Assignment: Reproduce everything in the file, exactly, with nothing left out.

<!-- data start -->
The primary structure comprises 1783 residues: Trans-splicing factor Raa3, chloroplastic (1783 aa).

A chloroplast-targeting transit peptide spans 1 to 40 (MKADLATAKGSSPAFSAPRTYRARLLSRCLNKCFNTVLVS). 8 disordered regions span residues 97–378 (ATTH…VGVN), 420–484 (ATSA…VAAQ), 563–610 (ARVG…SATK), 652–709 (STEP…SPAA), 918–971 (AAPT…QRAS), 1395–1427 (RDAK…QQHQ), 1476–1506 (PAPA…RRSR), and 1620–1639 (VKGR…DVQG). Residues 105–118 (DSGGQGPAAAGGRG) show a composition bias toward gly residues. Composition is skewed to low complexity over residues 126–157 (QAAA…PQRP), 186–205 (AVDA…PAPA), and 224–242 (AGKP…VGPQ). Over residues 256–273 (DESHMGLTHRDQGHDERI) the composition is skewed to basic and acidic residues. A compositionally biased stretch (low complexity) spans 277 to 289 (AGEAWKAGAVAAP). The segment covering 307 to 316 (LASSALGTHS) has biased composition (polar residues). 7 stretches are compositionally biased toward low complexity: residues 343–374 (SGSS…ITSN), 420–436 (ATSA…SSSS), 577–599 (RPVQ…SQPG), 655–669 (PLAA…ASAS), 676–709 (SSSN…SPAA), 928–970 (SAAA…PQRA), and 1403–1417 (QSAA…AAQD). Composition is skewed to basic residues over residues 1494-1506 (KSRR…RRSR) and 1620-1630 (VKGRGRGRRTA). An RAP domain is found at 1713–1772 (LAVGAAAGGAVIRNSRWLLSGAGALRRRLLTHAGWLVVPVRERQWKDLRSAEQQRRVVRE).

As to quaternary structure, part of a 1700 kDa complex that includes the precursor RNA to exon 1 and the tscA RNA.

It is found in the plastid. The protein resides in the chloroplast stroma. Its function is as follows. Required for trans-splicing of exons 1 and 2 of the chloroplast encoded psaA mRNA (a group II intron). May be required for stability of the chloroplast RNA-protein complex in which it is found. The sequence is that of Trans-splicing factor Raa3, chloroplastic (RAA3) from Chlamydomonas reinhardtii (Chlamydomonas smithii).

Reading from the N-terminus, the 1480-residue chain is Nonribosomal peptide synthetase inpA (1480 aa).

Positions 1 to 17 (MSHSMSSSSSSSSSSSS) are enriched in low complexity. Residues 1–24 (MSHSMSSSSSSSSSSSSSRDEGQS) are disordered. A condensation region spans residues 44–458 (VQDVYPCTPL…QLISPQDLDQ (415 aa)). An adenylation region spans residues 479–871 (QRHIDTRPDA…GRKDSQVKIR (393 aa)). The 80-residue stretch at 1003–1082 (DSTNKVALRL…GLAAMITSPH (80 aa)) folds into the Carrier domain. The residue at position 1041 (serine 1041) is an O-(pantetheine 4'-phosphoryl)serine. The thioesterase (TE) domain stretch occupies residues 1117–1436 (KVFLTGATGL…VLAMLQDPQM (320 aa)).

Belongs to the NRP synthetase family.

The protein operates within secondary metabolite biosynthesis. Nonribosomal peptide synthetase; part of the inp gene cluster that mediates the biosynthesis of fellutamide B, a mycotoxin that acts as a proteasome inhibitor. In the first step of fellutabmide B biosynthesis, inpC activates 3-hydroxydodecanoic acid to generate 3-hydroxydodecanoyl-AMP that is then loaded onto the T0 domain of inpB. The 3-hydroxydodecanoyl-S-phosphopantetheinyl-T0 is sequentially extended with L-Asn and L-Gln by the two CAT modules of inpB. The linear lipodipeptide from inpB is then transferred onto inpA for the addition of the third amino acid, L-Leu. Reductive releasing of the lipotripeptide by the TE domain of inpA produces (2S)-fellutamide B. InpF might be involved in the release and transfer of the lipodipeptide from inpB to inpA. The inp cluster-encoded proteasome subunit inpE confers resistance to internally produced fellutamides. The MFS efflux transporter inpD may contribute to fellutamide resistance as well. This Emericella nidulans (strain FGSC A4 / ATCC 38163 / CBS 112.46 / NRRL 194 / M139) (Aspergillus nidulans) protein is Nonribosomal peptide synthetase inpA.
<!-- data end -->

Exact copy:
The primary structure comprises 1783 residues: Trans-splicing factor Raa3, chloroplastic (1783 aa).

A chloroplast-targeting transit peptide spans 1 to 40 (MKADLATAKGSSPAFSAPRTYRARLLSRCLNKCFNTVLVS). 8 disordered regions span residues 97–378 (ATTH…VGVN), 420–484 (ATSA…VAAQ), 563–610 (ARVG…SATK), 652–709 (STEP…SPAA), 918–971 (AAPT…QRAS), 1395–1427 (RDAK…QQHQ), 1476–1506 (PAPA…RRSR), and 1620–1639 (VKGR…DVQG). Residues 105–118 (DSGGQGPAAAGGRG) show a composition bias toward gly residues. Composition is skewed to low complexity over residues 126–157 (QAAA…PQRP), 186–205 (AVDA…PAPA), and 224–242 (AGKP…VGPQ). Over residues 256–273 (DESHMGLTHRDQGHDERI) the composition is skewed to basic and acidic residues. A compositionally biased stretch (low complexity) spans 277 to 289 (AGEAWKAGAVAAP). The segment covering 307 to 316 (LASSALGTHS) has biased composition (polar residues). 7 stretches are compositionally biased toward low complexity: residues 343–374 (SGSS…ITSN), 420–436 (ATSA…SSSS), 577–599 (RPVQ…SQPG), 655–669 (PLAA…ASAS), 676–709 (SSSN…SPAA), 928–970 (SAAA…PQRA), and 1403–1417 (QSAA…AAQD). Composition is skewed to basic residues over residues 1494-1506 (KSRR…RRSR) and 1620-1630 (VKGRGRGRRTA). An RAP domain is found at 1713–1772 (LAVGAAAGGAVIRNSRWLLSGAGALRRRLLTHAGWLVVPVRERQWKDLRSAEQQRRVVRE).

As to quaternary structure, part of a 1700 kDa complex that includes the precursor RNA to exon 1 and the tscA RNA.

It is found in the plastid. The protein resides in the chloroplast stroma. Its function is as follows. Required for trans-splicing of exons 1 and 2 of the chloroplast encoded psaA mRNA (a group II intron). May be required for stability of the chloroplast RNA-protein complex in which it is found. The sequence is that of Trans-splicing factor Raa3, chloroplastic (RAA3) from Chlamydomonas reinhardtii (Chlamydomonas smithii).

Reading from the N-terminus, the 1480-residue chain is Nonribosomal peptide synthetase inpA (1480 aa).

Positions 1 to 17 (MSHSMSSSSSSSSSSSS) are enriched in low complexity. Residues 1–24 (MSHSMSSSSSSSSSSSSSRDEGQS) are disordered. A condensation region spans residues 44–458 (VQDVYPCTPL…QLISPQDLDQ (415 aa)). An adenylation region spans residues 479–871 (QRHIDTRPDA…GRKDSQVKIR (393 aa)). The 80-residue stretch at 1003–1082 (DSTNKVALRL…GLAAMITSPH (80 aa)) folds into the Carrier domain. The residue at position 1041 (serine 1041) is an O-(pantetheine 4'-phosphoryl)serine. The thioesterase (TE) domain stretch occupies residues 1117–1436 (KVFLTGATGL…VLAMLQDPQM (320 aa)).

Belongs to the NRP synthetase family.

The protein operates within secondary metabolite biosynthesis. Nonribosomal peptide synthetase; part of the inp gene cluster that mediates the biosynthesis of fellutamide B, a mycotoxin that acts as a proteasome inhibitor. In the first step of fellutabmide B biosynthesis, inpC activates 3-hydroxydodecanoic acid to generate 3-hydroxydodecanoyl-AMP that is then loaded onto the T0 domain of inpB. The 3-hydroxydodecanoyl-S-phosphopantetheinyl-T0 is sequentially extended with L-Asn and L-Gln by the two CAT modules of inpB. The linear lipodipeptide from inpB is then transferred onto inpA for the addition of the third amino acid, L-Leu. Reductive releasing of the lipotripeptide by the TE domain of inpA produces (2S)-fellutamide B. InpF might be involved in the release and transfer of the lipodipeptide from inpB to inpA. The inp cluster-encoded proteasome subunit inpE confers resistance to internally produced fellutamides. The MFS efflux transporter inpD may contribute to fellutamide resistance as well. This Emericella nidulans (strain FGSC A4 / ATCC 38163 / CBS 112.46 / NRRL 194 / M139) (Aspergillus nidulans) protein is Nonribosomal peptide synthetase inpA.